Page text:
“Out of all this stuff,” he said. “Which thing do you want?”
I knew exactly what I wanted, but instead blurted out something vague, something only a kid would say to appear unexcitable.
“I don’t know, maybe one of the tiny cards that haven’t sold?”
“Sure, which one?”
“Maybe, I don’t know… The Christy Mathewson?”
“Good choice. It’s yours.”
I couldn’t believe it. I didn’t really get full-on child-like happy back then but in that moment I was happy. The Christy Mathewson was the most beautiful of all. It didn’t matter that it was worth nearly eight-hundred dollars. I loved the card itself and I loved that my dad would trust it in my hands. I’d never felt so attached to a physical thing (except for my Stripes DVD, cause of the boobs, you see) in all my life. It felt like a rite of passage. I was bonding with my dad. I was Kevin Costner at the end of Field of Dreams.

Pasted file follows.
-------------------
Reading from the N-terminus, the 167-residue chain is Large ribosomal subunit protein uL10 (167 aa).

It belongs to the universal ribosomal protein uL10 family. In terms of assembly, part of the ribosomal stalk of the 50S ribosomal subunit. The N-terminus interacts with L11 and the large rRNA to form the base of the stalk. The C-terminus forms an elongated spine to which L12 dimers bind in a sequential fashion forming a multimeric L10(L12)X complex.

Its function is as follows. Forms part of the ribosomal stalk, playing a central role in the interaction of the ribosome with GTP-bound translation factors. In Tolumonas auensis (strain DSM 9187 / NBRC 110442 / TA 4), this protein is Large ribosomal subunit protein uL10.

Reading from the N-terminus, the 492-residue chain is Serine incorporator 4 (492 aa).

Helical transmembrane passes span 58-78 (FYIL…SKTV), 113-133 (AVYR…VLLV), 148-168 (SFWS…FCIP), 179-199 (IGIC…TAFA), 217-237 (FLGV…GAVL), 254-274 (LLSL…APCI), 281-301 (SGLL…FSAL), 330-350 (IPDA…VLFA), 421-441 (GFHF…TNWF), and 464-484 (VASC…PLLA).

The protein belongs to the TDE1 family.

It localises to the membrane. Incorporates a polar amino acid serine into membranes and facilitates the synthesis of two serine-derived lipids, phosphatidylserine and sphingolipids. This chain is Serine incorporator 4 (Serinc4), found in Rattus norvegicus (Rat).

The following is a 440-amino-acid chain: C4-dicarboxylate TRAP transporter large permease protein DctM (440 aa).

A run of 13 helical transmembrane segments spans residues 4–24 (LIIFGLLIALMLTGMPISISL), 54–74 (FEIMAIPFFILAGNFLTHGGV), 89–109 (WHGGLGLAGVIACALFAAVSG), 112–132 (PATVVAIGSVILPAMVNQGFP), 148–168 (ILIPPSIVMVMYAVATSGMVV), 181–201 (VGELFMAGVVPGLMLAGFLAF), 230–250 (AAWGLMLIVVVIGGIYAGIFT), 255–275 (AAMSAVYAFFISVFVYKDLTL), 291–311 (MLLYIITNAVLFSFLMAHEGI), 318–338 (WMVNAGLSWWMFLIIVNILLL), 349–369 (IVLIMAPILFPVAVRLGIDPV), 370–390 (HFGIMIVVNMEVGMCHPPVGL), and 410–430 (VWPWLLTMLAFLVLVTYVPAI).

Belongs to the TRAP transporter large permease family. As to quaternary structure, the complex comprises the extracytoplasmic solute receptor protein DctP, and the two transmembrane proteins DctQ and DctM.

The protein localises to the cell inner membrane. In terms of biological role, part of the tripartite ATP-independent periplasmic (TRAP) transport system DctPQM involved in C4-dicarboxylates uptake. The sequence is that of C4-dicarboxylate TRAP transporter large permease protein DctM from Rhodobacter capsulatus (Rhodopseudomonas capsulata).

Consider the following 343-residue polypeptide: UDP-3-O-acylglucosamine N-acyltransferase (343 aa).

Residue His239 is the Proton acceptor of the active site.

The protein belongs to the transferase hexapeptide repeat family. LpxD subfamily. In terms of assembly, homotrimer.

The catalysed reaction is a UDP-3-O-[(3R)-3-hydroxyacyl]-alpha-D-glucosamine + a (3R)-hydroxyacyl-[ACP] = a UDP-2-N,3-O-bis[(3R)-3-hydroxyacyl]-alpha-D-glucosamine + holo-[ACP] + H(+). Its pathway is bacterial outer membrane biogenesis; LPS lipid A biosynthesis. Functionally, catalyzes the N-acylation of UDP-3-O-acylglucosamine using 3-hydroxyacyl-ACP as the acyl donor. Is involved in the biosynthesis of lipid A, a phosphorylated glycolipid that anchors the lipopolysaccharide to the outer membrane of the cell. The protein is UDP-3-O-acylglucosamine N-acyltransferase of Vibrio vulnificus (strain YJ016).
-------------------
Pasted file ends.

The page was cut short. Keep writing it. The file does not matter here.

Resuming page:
That night I took the card home and propped it up in my bedroom, where it lived for years. It was there when I got cut from the Freshman baseball team because of a rumor that I was trouble. It was there when I had my first real down year and gained so much weight I was embarrassed to put on my baseball pants. It was there when I finally lost the weight and made Varsity and won the state championship. It was there when I lost my virginity to the girl with the waist-long hair that I thought I’d never had a shot with. It was there when I was cut again in my senior year for bad behavior. And it was there when I finally quit baseball for good, walked out on my spot at a good junior college, and started drinking heavily, looking for something and anything to replace the purpose and direction that playing ball did. The worst cliché of all.